Here's a statistic from Shelter;

                            http://news.rla.org.uk/shelter-needs...nst-landlords/

                            The data, published jointly between Shelter and British Gas* suggest that over the last year, 200,000 tenants in the private rented sector have “faced eviction” because they asked their landlord to fix a problem in their home. However Shelter has ignored the inconvenient truths.

                            Based on Shelter’s data, which indicates that there are 9 million tenants in the private rented sector in England, 200,00 is only a little over 2 per cent of all tenants, meaning almost 98 per cent have not faced the problems Shelter and British Gas warn of. It should also be noted that these figures refer only to tenants facing evictions and not actual evictions.

                            Official figures published by the Ministry of Justice in February show that in 2013, the total for all tenants – in both public and private housing – having their homes repossessed by the courts amounted to 37,739 homes. This combined figure equates to only 0.5 per cent of all rented homes in England. Shelter admit to scaling up the figures from their research.

                            Shelter also fails to explain how many of the tenants were failing to pay their rent on time and how many of the “evictions” were as a result of tenancies coming to a close. In this instance, many landlords may have sought possession of their properties in order to embark on refurbishments. It is also noticeable that Shelter fails to indicate how many tenant evictions are as a result of anti-social behaviour.


                            So going from a Shelter fund raising advertising campaign (which most would agree is hardly impartial) the highest proportion of rent paying, non-ASB, 'good' tenants threatened with retaliatory eviction, is a tiny fraction of one percent.
                            Last edited by boletus; 26-05-2014, 16:14 PM. Reason: *Worth landlords remembering who they are in bed with when choosing a repair contractor.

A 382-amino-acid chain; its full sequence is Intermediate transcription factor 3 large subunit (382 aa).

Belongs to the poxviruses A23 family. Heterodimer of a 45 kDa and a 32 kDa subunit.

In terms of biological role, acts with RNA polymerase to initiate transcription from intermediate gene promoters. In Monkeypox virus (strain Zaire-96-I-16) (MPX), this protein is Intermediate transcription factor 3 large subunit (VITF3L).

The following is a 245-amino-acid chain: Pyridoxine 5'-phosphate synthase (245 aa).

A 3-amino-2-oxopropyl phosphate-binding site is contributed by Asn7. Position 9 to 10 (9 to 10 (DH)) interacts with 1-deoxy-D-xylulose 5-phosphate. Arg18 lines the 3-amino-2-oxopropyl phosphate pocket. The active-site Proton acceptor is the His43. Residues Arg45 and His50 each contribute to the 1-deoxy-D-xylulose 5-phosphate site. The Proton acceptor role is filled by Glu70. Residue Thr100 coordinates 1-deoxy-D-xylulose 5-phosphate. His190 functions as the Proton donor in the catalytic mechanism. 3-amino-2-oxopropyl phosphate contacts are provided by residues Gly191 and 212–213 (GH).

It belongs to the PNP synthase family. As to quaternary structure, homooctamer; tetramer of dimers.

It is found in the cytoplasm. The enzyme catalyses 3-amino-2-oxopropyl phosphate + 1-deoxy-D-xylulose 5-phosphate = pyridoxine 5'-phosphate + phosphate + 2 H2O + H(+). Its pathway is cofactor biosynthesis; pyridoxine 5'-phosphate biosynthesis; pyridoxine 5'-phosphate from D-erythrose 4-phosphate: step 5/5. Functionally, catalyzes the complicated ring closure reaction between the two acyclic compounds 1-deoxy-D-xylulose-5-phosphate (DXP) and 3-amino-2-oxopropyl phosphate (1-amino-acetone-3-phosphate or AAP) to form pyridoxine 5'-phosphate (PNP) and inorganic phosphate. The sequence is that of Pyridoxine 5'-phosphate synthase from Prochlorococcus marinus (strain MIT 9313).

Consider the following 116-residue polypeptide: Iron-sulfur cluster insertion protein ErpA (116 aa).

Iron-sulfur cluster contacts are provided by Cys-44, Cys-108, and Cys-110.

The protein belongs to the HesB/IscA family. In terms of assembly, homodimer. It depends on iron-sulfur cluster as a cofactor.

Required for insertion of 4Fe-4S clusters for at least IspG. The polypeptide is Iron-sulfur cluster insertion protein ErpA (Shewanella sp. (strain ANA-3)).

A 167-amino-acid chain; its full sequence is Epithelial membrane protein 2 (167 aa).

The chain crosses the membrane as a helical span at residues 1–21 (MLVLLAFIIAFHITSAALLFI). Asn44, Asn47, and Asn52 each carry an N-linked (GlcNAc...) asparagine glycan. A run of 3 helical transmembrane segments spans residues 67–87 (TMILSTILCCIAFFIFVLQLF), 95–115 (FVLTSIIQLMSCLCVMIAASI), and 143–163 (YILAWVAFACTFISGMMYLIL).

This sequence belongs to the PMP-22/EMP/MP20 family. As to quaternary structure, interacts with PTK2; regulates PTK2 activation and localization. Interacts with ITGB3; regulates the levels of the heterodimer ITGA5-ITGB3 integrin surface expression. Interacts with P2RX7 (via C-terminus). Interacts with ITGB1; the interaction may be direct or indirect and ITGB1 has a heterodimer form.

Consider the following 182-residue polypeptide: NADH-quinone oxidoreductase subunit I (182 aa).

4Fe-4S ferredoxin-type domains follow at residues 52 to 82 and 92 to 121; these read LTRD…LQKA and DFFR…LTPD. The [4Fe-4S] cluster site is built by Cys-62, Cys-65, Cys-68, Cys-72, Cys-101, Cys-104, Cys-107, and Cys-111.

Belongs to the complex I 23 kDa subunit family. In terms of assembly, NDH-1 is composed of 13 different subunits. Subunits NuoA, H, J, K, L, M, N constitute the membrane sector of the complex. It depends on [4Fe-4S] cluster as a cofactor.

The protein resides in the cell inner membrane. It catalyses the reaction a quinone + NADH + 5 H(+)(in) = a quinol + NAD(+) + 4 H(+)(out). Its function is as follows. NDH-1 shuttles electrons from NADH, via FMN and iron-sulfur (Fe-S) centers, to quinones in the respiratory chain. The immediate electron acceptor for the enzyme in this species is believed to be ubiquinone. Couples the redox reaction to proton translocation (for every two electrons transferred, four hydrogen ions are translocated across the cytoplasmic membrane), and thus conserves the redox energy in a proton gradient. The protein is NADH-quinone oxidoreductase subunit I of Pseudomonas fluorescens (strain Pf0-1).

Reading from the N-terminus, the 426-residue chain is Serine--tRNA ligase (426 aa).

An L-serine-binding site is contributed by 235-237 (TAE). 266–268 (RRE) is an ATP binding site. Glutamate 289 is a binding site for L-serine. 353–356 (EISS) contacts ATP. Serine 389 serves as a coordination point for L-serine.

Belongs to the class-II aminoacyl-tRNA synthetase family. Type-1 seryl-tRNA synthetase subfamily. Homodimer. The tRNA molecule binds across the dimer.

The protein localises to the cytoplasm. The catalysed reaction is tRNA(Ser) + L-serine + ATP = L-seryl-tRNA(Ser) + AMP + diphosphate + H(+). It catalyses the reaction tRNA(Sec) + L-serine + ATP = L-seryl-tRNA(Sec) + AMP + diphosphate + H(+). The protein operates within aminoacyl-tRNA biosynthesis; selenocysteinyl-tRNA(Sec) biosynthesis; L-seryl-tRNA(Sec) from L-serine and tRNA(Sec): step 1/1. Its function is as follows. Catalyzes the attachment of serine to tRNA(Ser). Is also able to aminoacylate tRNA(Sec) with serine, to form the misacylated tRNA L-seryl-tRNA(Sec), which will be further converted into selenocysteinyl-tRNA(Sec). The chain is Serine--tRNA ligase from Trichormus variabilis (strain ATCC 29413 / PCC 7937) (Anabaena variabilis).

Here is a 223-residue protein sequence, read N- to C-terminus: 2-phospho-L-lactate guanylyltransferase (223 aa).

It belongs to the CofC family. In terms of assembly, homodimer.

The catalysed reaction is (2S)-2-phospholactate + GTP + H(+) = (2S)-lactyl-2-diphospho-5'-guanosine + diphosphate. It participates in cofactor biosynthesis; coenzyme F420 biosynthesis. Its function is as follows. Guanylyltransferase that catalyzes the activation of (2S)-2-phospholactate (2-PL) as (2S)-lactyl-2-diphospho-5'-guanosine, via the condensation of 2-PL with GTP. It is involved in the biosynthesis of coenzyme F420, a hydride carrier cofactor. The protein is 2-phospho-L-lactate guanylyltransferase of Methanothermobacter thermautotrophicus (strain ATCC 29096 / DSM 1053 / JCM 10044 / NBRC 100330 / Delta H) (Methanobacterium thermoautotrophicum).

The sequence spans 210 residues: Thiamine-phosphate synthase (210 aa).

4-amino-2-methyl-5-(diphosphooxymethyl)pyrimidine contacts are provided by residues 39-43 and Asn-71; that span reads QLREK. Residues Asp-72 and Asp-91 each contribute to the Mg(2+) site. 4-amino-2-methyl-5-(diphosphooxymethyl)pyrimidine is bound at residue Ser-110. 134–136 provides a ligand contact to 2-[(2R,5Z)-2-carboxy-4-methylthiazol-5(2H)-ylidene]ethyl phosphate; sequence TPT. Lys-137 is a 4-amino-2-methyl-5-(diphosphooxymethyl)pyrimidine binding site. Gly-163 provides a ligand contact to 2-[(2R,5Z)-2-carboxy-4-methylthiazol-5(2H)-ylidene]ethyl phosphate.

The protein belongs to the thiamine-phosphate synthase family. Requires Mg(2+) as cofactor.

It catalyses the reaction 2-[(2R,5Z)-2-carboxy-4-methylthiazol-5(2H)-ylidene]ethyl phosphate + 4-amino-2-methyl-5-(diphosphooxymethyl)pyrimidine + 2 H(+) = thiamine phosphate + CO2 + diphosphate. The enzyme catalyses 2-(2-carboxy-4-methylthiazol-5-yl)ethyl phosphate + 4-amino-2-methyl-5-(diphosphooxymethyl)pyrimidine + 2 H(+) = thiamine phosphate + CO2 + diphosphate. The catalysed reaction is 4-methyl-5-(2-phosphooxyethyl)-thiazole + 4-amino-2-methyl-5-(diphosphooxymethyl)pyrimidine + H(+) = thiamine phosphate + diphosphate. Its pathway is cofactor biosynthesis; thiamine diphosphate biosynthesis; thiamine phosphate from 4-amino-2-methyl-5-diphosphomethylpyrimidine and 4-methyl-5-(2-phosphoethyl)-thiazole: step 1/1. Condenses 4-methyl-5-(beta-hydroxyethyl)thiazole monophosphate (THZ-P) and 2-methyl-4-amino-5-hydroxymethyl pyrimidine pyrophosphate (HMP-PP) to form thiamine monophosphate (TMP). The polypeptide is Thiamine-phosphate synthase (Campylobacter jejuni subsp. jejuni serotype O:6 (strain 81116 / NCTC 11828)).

Comment


                              #29
                              I am 34 years old and live in the West Midlands - I am NOT a troll. I am also not arguing with anyone!!

                              I thought I was having a discussion about the unfairness of using section 21 to evict in retaliation. I was ASKING for your opinions and putting my opinions forward.

                              JKO - is it relevant what my avatar picture is on this forum?

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                                #30
                                Hi from the west midlands!

                                "Retaliatory discrimination" is a very different thing than retaliatory eviction and would be illegal in England as it is in itself disciminatory.

                                Landlords are not able to discriminate against tenants on the basis of race, gender, disability, sexuality or religion and evicting someone who made a complaint of discrimination would be a dumb idea.
                                Unless the complaint turned out to be invalid, then, oddly enough, it would be OK.

                                It just isn't a big deal generally - it must be bloody annoying if it happens to you, but - honestly - if your landlord is that much of a dickhead,
                                you're better off finding a better landlord to be a customer to.
                                When I post, I am expressing an opinion - feel free to disagree, I have been wrong before.
                                Please don't act on my suggestions without checking with a grown-up (ideally some kind of expert).

                                Comment